[Review] A Centaur’s Life – episode 1

Follows the school life of a teenage centaur named Himeno, and her friends, who happen to be mermaids, angels, and other mystical creatures.

Source: Anime News Network

Over the course of both watching this show and writing this review, I was assured from multiple sources that lots of people really like the manga, and that it improves drastically after its first chapter. I cannot judge this future potential, because it is not here in front of my eyes. And if it is indeed true, this premiere does the single worst job of selling that promise I’ve ever seen.

A close-up of a girl touching her lips

Y’know that moment where Charlie Brown runs toward the football and Lucy pulls it away, like a boot stomping on a human face forever? This episode was that for me.

The show opens with a kiss between two of the female protagonists… and focuses the camera on their very shiny, sexualized lips. Then we learn they’re just rehearsing a play, and the part of the prince was supposed to go to a boy originally, and he wrote the kiss into the centaur girl’s script to trick her into kissing him. Whomp.

Then it turns out that maybe centaur girl Hime and demon girl Nozomi really do have feelings for each other… but the student council president forbids them from kissing because it’s “weird.” WHOMP.

Hime, blushing, says "I thought it'd be fine if it was with you, Nozomi-chan"

The play they’re putting on ends with a cute cheek kiss and the audience loves it!…but it’s preceded by multiple fat jokes at the expense of Hime and one of her classmates. W H O M P.

The opening theme has shots of several couples, including two girls… and also the main trio in lingerie and battle bikinis. WHOMP WHOMP.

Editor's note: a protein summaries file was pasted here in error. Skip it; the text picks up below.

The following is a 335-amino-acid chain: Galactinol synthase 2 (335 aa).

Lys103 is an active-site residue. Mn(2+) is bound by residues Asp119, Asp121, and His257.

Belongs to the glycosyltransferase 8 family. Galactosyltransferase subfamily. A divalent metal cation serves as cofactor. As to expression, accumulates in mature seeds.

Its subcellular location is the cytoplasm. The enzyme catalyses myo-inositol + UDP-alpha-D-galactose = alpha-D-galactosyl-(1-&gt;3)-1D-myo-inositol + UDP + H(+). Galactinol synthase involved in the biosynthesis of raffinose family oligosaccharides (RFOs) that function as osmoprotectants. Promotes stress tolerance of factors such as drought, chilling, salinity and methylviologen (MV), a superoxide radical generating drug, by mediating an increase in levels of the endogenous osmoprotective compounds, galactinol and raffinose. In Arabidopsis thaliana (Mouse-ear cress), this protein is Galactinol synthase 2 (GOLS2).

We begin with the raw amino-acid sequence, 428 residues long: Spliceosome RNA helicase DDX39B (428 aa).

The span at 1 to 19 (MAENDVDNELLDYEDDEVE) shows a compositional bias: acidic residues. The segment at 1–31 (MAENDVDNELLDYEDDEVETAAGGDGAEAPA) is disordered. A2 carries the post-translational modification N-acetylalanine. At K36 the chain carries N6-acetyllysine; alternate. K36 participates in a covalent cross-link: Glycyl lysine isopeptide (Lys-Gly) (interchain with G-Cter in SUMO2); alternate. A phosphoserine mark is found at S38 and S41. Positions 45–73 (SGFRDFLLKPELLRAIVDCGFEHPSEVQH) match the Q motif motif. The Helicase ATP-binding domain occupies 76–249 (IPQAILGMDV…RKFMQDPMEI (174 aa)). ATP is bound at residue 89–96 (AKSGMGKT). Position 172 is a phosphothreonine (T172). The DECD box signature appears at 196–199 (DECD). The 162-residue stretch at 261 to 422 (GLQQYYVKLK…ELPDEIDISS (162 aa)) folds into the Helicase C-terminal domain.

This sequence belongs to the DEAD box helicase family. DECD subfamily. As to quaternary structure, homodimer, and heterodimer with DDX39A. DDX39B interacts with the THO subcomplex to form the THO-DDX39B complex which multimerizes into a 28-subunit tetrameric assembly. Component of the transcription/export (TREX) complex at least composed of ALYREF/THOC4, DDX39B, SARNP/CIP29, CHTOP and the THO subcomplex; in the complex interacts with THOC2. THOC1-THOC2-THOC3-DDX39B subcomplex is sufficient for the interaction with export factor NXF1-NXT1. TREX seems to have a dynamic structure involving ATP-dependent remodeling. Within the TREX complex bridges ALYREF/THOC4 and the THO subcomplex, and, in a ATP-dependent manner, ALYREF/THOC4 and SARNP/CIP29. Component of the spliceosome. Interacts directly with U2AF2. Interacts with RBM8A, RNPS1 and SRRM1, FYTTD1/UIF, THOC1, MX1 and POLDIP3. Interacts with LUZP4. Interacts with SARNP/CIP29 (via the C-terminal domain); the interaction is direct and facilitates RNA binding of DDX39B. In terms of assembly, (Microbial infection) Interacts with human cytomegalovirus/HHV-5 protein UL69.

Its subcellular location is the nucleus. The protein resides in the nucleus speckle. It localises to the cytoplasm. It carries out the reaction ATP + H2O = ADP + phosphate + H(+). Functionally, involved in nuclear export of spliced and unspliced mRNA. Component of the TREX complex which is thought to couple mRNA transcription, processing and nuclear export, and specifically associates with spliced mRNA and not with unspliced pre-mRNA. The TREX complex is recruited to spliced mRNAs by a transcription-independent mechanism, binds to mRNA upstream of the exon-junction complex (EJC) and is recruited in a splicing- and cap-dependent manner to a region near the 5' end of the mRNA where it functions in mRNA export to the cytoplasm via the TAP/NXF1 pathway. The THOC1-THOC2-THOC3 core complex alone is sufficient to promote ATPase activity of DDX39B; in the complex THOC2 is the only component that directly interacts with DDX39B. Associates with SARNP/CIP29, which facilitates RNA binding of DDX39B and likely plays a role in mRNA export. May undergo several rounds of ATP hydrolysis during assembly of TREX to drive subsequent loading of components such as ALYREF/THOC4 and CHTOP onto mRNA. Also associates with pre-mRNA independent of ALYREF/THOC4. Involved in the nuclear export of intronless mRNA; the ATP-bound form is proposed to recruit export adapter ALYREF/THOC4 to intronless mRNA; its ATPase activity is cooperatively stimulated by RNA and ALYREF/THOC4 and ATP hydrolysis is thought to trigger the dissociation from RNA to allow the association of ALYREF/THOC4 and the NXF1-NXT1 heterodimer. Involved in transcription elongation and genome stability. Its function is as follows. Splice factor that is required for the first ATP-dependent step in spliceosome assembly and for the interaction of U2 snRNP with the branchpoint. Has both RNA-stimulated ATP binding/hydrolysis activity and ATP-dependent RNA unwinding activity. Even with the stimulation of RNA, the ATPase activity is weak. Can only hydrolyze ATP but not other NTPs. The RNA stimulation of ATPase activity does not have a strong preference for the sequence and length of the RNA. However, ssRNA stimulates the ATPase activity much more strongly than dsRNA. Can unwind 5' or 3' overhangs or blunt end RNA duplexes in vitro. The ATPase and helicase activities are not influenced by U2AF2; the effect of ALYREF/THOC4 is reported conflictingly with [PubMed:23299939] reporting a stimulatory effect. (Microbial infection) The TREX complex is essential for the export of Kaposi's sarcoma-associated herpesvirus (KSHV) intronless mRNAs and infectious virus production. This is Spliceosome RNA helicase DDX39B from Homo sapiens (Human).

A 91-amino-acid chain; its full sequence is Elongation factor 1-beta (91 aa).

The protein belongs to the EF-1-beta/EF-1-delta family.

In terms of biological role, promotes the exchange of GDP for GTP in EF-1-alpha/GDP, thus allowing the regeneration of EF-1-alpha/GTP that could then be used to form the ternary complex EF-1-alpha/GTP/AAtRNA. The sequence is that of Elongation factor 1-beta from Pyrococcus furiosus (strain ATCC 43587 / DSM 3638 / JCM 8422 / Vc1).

Over and over the show would do something to pique my interest and then slam me into the dirt. By the end of the first short (the episode is comprised of two stories), I was thoroughly annoyed at the squandered potential. Not only were the rather likable protagonists squashed under all this interfering garbage, but the crush between Hime and Nozomi doesn’t come up once in the second act, so I have no way of knowing if it’s genuine or a one-off baiting joke.

And then.

A N D T H E N.

The second half opens with a world-building lecture on the evolution of the various subspecies of monster people. Sure, fine (and, point in its favor, male and female versions of monsters are basically equitable). During that lecture, the episode makes a sharp tonal shift into talking about the atrocities of discrimination perpetuated between the races throughout history, complete with sepia-toned image plates that are genuinely horrific. Forget the Made in Abyss manga; why’d nobody warn me about this?

Sepia-toned portrait of an angel-being riding an enslaved centaur with a black mask over its head

The teacher caps off the lecture by positing that if humans had grown up to “only” have differences in skin and hair color, there probably wouldn’t have been much discrimination. I think this was the show trying to include some kind of (very ineptly delivered) social commentary, but I couldn’t articulate that for you because my jaw was busy hitting the floor.

Picture of a white blond person facing a dark-skinned, dark-haired person. Narration: but serious discrimination would have been unlikely

Then, as I knelt to pick up said jaw, the teacher comments that “equality is more important than civil rights or life itself” while shadowy government agents watch her from the doorway and nod approvingly, and what are you even trying to say, show? Why have you separated “equality” from the struggle for civil rights, as though they are oppositional forces rather than the latter striving to achieve a state of the former?

“Ah,” I thought to myself, already knowing I was deep within a well of willful deceit, “perhaps this is meant to be a narrative about how the most privileged group holds all others to their standard without acknowledging the baked-in societal prejudices and hardships faced by oppressed minorities.”

Then the show cuts to the trio going on a school run.

Satyr girl Kyoko can’t keep up with her friends, y’see. Worried they won’t be back in time for their next class, Hime offers to carry her. This is when we find out that centaurs were previously oppressed and used as slave mounts, and modern laws were conceived in order to prevent that from ever occurring again. How does the episode spin this?

The girls on their run. Kyoko: "I'd be accused of discrimination and sent to a correctional clinic"